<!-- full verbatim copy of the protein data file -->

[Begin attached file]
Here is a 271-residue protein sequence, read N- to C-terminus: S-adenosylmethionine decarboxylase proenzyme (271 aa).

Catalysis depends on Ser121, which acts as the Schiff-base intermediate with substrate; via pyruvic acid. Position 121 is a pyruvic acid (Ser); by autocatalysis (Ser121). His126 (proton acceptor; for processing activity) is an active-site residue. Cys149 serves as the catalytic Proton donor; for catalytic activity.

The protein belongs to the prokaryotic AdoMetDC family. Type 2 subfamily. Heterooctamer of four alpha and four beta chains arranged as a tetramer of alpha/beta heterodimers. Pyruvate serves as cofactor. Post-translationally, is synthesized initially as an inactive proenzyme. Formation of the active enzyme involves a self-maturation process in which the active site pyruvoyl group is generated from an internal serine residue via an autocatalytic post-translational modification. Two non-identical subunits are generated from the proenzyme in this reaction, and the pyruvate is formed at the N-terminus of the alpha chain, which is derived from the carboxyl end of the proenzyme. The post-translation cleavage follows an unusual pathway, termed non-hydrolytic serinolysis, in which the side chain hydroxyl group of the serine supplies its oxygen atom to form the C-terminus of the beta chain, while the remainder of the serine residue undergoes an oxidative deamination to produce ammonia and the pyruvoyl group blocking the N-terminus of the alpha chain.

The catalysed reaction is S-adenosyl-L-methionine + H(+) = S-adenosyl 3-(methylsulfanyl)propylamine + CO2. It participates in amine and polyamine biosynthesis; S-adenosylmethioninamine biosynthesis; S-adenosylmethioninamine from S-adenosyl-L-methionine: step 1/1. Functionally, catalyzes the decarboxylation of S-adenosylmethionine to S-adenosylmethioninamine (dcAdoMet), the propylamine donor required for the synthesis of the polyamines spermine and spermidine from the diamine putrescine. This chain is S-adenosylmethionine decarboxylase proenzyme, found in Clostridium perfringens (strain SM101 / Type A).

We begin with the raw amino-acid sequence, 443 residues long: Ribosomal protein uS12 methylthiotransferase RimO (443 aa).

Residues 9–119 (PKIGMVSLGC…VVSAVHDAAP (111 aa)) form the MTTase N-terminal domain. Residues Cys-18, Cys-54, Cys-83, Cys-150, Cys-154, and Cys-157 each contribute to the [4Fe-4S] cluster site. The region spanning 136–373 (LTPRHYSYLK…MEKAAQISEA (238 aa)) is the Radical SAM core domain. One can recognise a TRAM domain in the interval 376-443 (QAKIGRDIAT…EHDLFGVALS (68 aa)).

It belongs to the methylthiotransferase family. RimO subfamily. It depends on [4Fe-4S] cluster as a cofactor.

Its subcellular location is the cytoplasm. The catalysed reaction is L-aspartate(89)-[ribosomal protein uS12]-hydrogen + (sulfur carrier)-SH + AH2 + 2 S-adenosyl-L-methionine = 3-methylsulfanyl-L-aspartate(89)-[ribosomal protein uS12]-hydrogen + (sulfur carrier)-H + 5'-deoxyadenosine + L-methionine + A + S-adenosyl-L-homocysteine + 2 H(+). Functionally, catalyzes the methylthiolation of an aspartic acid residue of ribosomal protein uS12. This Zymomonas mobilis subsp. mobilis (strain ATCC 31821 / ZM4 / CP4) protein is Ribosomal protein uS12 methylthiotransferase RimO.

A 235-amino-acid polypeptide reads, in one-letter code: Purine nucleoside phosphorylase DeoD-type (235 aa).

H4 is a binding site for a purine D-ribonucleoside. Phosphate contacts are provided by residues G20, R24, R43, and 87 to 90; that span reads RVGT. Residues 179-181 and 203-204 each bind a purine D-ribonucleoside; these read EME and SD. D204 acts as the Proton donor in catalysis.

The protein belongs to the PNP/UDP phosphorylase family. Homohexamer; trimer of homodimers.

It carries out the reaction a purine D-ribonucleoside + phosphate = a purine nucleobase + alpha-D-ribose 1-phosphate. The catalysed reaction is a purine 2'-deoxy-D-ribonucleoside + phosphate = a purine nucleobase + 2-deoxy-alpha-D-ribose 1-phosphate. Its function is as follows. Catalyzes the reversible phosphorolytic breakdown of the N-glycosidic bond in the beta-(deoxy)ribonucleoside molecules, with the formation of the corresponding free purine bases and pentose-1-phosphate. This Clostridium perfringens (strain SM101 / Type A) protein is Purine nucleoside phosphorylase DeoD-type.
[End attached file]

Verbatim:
Here is a 271-residue protein sequence, read N- to C-terminus: S-adenosylmethionine decarboxylase proenzyme (271 aa).

Catalysis depends on Ser121, which acts as the Schiff-base intermediate with substrate; via pyruvic acid. Position 121 is a pyruvic acid (Ser); by autocatalysis (Ser121). His126 (proton acceptor; for processing activity) is an active-site residue. Cys149 serves as the catalytic Proton donor; for catalytic activity.

The protein belongs to the prokaryotic AdoMetDC family. Type 2 subfamily. Heterooctamer of four alpha and four beta chains arranged as a tetramer of alpha/beta heterodimers. Pyruvate serves as cofactor. Post-translationally, is synthesized initially as an inactive proenzyme. Formation of the active enzyme involves a self-maturation process in which the active site pyruvoyl group is generated from an internal serine residue via an autocatalytic post-translational modification. Two non-identical subunits are generated from the proenzyme in this reaction, and the pyruvate is formed at the N-terminus of the alpha chain, which is derived from the carboxyl end of the proenzyme. The post-translation cleavage follows an unusual pathway, termed non-hydrolytic serinolysis, in which the side chain hydroxyl group of the serine supplies its oxygen atom to form the C-terminus of the beta chain, while the remainder of the serine residue undergoes an oxidative deamination to produce ammonia and the pyruvoyl group blocking the N-terminus of the alpha chain.

The catalysed reaction is S-adenosyl-L-methionine + H(+) = S-adenosyl 3-(methylsulfanyl)propylamine + CO2. It participates in amine and polyamine biosynthesis; S-adenosylmethioninamine biosynthesis; S-adenosylmethioninamine from S-adenosyl-L-methionine: step 1/1. Functionally, catalyzes the decarboxylation of S-adenosylmethionine to S-adenosylmethioninamine (dcAdoMet), the propylamine donor required for the synthesis of the polyamines spermine and spermidine from the diamine putrescine. This chain is S-adenosylmethionine decarboxylase proenzyme, found in Clostridium perfringens (strain SM101 / Type A).

We begin with the raw amino-acid sequence, 443 residues long: Ribosomal protein uS12 methylthiotransferase RimO (443 aa).

Residues 9–119 (PKIGMVSLGC…VVSAVHDAAP (111 aa)) form the MTTase N-terminal domain. Residues Cys-18, Cys-54, Cys-83, Cys-150, Cys-154, and Cys-157 each contribute to the [4Fe-4S] cluster site. The region spanning 136–373 (LTPRHYSYLK…MEKAAQISEA (238 aa)) is the Radical SAM core domain. One can recognise a TRAM domain in the interval 376-443 (QAKIGRDIAT…EHDLFGVALS (68 aa)).

It belongs to the methylthiotransferase family. RimO subfamily. It depends on [4Fe-4S] cluster as a cofactor.

Its subcellular location is the cytoplasm. The catalysed reaction is L-aspartate(89)-[ribosomal protein uS12]-hydrogen + (sulfur carrier)-SH + AH2 + 2 S-adenosyl-L-methionine = 3-methylsulfanyl-L-aspartate(89)-[ribosomal protein uS12]-hydrogen + (sulfur carrier)-H + 5'-deoxyadenosine + L-methionine + A + S-adenosyl-L-homocysteine + 2 H(+). Functionally, catalyzes the methylthiolation of an aspartic acid residue of ribosomal protein uS12. This Zymomonas mobilis subsp. mobilis (strain ATCC 31821 / ZM4 / CP4) protein is Ribosomal protein uS12 methylthiotransferase RimO.

A 235-amino-acid polypeptide reads, in one-letter code: Purine nucleoside phosphorylase DeoD-type (235 aa).

H4 is a binding site for a purine D-ribonucleoside. Phosphate contacts are provided by residues G20, R24, R43, and 87 to 90; that span reads RVGT. Residues 179-181 and 203-204 each bind a purine D-ribonucleoside; these read EME and SD. D204 acts as the Proton donor in catalysis.

The protein belongs to the PNP/UDP phosphorylase family. Homohexamer; trimer of homodimers.

It carries out the reaction a purine D-ribonucleoside + phosphate = a purine nucleobase + alpha-D-ribose 1-phosphate. The catalysed reaction is a purine 2'-deoxy-D-ribonucleoside + phosphate = a purine nucleobase + 2-deoxy-alpha-D-ribose 1-phosphate. Its function is as follows. Catalyzes the reversible phosphorolytic breakdown of the N-glycosidic bond in the beta-(deoxy)ribonucleoside molecules, with the formation of the corresponding free purine bases and pentose-1-phosphate. This Clostridium perfringens (strain SM101 / Type A) protein is Purine nucleoside phosphorylase DeoD-type.